Magseis Renewables, a subsidiary of offshore OBN seismic contractor Magseis Fairfield, has entered into a memorandum of understanding to join phase 2 of the Greensand carbon capture and storage (CCS) project consortium.
The project entails transporting CO2 by ship to the Nini West reservoir off Denmark, and injecting it via the offshore wellhead platform. The CO2 will be stored in depleted oil and gas sandstone reservoirs 1500m beneath the seabed and existing infrastructure will be repurposed from oil and gas production to CO2 injection.
"Project Greensand aims to demonstrate that CO2 can be injected into the Nini West reservoir offshore Denmark and to validate cost-effective and environmentally safe monitoring technologies. The pilot project will not only be important for the Greensand project but also for maturing other CO2 storage sites in Denmark and Europe," Magseis said.
"Denmark has set out a goal to reduce CO2 emissions by 70% from 1990 to 2030, and the target has been grounded in one of the most ambitious Climate Laws in the world. The Danish Parliament and independent advisors are pointing to carbon capture and storage (CCS) solutions as a requirement to reach this target. Establishing CO2 storage by 2025 can only be done by using depleted hydrocarbon fields in the Danish North Sea, and such solutions are estimated to deliver 25-40% of the Danish reduction target by 2030," Magseis noted.
“We are pleased to become a partner in this important CCS project and look forward to use our industry-leading OBN technology and imaging solutions to contribute to the development of CCS monitoring technologies.”, says Renewables Director, Tone Trudeng.
With the capabilities and insight of the Greensand consortium, and the further support from the advisory board, Project Greensand takes an important step in supporting the Danish Climate Strategy. The consortium aims to file an EUDP Application by September 2021 and expects to initiate the pilot work already by the end of 2021 and execute the offshore injection pilot in late 2022.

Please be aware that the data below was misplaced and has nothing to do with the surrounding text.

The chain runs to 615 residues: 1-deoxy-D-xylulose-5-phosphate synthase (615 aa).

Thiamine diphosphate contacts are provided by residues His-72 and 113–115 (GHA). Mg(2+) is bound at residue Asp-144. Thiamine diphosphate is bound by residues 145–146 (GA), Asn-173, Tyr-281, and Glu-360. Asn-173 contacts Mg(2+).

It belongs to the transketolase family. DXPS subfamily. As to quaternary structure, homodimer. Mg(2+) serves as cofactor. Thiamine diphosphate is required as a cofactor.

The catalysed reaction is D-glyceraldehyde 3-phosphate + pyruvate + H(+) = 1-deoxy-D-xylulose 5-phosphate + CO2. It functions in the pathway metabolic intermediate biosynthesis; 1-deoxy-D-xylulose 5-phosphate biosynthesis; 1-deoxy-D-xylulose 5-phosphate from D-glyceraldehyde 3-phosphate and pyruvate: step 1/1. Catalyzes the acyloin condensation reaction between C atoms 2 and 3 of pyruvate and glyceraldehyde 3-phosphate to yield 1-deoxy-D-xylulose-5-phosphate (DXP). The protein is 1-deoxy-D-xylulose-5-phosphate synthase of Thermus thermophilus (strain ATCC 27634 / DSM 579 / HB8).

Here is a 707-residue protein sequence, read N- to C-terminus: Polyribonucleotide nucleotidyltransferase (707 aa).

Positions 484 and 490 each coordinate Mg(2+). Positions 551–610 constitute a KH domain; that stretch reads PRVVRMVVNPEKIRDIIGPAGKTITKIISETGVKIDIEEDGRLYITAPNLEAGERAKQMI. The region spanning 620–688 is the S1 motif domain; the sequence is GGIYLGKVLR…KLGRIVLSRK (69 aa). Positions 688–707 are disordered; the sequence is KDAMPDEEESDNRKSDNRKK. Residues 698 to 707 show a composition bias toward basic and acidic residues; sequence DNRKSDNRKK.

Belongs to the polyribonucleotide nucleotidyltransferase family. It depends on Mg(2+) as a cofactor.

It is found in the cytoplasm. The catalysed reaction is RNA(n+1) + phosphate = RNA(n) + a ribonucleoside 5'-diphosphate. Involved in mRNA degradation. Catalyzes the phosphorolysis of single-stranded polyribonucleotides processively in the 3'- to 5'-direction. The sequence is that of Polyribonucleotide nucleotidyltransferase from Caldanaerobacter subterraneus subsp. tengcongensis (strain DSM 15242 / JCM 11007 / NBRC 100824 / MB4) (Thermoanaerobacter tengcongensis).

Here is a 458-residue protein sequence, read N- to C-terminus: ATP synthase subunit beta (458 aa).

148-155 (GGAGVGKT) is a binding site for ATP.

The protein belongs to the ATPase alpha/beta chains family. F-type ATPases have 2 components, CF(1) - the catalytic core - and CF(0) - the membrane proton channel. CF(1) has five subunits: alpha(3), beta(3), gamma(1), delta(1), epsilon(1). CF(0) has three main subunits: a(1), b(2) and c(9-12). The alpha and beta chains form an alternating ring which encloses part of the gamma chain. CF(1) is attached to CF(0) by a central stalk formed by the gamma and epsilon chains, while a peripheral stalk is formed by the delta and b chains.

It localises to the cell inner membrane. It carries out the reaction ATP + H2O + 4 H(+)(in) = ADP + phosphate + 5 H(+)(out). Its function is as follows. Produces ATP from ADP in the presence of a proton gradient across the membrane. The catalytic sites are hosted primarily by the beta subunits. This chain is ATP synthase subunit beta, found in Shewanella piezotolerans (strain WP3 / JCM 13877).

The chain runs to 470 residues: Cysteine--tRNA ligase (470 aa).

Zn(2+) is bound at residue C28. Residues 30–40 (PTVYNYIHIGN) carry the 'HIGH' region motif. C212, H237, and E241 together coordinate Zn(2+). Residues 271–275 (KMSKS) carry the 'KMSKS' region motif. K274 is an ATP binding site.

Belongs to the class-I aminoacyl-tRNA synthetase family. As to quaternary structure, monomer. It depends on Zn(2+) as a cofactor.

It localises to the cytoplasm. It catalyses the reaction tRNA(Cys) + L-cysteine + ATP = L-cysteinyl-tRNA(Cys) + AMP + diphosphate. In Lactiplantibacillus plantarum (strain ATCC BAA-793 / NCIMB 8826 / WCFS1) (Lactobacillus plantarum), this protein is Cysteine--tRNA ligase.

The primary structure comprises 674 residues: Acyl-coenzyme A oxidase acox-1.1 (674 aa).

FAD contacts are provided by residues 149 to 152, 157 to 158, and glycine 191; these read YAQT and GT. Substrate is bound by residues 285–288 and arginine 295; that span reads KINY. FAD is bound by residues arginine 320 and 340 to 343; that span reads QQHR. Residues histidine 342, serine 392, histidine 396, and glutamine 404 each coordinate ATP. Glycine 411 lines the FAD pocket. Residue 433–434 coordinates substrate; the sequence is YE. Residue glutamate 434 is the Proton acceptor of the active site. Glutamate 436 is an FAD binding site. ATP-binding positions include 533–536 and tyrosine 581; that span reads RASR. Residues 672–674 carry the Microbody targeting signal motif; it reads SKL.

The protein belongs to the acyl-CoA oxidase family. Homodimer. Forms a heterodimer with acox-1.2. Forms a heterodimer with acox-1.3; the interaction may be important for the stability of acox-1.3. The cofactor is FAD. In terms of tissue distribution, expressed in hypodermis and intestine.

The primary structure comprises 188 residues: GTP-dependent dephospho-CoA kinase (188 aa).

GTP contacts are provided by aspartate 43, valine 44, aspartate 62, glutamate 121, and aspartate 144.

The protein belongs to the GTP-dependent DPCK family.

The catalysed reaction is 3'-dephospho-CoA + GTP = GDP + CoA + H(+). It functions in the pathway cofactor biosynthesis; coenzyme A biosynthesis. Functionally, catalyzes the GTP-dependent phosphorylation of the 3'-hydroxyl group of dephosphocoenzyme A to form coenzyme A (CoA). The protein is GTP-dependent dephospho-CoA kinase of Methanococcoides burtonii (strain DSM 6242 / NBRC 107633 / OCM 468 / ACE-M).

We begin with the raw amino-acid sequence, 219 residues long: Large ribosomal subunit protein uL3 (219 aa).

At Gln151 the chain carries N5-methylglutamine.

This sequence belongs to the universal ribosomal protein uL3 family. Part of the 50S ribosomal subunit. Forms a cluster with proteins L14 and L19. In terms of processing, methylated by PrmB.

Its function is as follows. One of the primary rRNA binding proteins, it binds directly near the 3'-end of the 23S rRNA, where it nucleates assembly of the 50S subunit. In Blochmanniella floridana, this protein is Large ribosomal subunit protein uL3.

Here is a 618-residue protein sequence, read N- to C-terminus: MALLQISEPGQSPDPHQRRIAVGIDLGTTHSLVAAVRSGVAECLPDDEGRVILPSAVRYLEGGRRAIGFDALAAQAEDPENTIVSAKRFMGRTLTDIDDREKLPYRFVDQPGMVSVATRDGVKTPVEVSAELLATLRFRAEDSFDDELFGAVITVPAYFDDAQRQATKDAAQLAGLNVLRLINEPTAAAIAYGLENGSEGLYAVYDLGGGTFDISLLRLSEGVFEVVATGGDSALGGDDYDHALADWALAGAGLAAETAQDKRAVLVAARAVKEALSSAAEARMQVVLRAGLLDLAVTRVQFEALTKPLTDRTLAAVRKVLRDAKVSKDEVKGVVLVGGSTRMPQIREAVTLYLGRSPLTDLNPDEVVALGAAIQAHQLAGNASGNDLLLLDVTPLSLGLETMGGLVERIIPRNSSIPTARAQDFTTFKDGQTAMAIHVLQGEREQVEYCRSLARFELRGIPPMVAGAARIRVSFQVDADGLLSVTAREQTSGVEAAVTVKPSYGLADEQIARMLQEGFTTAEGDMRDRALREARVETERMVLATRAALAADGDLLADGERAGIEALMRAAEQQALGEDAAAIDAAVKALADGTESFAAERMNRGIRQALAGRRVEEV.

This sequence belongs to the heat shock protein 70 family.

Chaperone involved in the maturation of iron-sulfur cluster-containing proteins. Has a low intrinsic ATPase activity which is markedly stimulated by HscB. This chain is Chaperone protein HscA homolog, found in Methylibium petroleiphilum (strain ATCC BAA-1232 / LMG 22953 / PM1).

“This is an important step for Magseis Fairfield and forms part of our strategy to support our energy partners through the energy transition and further build our renewables business,” says CEO, Carel Hooijkaas.
In a separate statement issued Tuesday, Wintershall DEA said the Greensand consortium believed the project might in the future be able to store up to 8 million tonnes of CO2 per year, equivalent to a quarter of all Danish emissions.
The pilot which targets the first offshore injection by late 2022, envisions capturing emissions at the Danish cement producer, Aalborg Portland, and transporting it to the Nini West reservoir by ship. If successful, the pilot would lead to full-scale CO2 storage in the Nini West field by 2025, subject to the right funding and regulatory conditions.
The Nini West reservoir is located in the Siri Area in the Danish North Sea. Overall, the area is expected to hold storage potential of 0.5-1 million tonnes of CO2 per year by 2025, increasing to a potential of 4-8 million tonnes of CO2 per year by 2030.